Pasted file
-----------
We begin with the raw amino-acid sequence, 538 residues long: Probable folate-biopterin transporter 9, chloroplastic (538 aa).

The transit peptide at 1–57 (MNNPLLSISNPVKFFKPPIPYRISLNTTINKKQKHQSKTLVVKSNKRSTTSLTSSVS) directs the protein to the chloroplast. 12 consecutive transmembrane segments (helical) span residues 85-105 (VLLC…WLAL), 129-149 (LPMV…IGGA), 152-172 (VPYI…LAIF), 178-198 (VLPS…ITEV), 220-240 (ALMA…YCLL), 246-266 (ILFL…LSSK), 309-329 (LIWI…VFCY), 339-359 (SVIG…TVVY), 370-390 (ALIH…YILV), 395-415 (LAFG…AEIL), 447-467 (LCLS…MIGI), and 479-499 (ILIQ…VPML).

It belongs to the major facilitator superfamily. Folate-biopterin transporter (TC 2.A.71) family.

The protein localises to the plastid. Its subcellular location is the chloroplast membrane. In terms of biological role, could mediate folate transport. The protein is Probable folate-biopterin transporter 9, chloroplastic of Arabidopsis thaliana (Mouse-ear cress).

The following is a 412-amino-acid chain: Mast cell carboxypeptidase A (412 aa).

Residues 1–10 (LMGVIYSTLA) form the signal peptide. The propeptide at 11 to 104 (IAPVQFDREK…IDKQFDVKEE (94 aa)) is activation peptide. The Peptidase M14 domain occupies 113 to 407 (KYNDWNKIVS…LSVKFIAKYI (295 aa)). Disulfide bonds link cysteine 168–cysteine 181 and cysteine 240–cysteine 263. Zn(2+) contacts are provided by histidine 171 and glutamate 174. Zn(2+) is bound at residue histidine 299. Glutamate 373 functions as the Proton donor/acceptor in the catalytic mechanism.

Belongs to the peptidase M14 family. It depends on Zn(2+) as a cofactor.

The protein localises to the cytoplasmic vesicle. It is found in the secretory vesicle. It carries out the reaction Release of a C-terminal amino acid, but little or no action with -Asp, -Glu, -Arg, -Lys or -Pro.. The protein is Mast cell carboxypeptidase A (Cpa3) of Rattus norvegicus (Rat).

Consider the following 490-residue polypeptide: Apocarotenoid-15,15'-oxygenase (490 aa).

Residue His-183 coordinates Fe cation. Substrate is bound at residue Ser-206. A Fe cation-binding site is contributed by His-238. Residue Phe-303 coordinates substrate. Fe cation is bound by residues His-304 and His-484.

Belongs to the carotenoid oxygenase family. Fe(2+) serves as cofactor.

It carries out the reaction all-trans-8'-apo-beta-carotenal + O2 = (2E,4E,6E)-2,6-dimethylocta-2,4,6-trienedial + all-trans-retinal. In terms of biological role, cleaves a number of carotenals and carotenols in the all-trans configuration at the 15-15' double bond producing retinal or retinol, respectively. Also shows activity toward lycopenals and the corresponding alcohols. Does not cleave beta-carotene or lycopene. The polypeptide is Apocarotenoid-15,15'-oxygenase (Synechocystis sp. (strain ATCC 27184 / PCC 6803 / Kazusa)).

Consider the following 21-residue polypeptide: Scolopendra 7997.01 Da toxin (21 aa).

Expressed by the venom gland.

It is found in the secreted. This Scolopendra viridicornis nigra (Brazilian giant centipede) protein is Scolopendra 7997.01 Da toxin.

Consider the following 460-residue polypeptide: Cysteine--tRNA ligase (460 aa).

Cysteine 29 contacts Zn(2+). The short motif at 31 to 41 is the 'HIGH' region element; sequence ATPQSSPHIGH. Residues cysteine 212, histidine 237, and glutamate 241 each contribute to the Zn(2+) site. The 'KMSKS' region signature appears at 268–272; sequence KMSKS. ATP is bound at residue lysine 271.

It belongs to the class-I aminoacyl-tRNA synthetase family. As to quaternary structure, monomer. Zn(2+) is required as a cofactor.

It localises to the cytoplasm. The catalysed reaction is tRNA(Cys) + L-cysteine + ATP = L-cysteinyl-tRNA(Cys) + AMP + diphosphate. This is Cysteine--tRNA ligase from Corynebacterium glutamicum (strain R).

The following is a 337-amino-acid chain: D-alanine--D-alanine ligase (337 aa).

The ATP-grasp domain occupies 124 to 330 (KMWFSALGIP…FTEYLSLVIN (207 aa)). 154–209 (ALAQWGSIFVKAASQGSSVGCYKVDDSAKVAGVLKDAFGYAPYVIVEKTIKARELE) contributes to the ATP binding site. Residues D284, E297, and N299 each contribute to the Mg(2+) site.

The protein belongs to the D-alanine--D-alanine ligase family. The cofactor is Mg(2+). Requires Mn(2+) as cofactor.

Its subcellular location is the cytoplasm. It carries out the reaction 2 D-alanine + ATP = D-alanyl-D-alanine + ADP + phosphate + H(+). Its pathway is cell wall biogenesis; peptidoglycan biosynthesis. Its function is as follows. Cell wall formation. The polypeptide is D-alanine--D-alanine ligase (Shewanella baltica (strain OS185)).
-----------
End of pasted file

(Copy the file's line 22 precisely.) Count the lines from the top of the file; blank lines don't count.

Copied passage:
The protein belongs to the D-alanine--D-alanine ligase family. The cofactor is Mg(2+). Requires Mn(2+) as cofactor.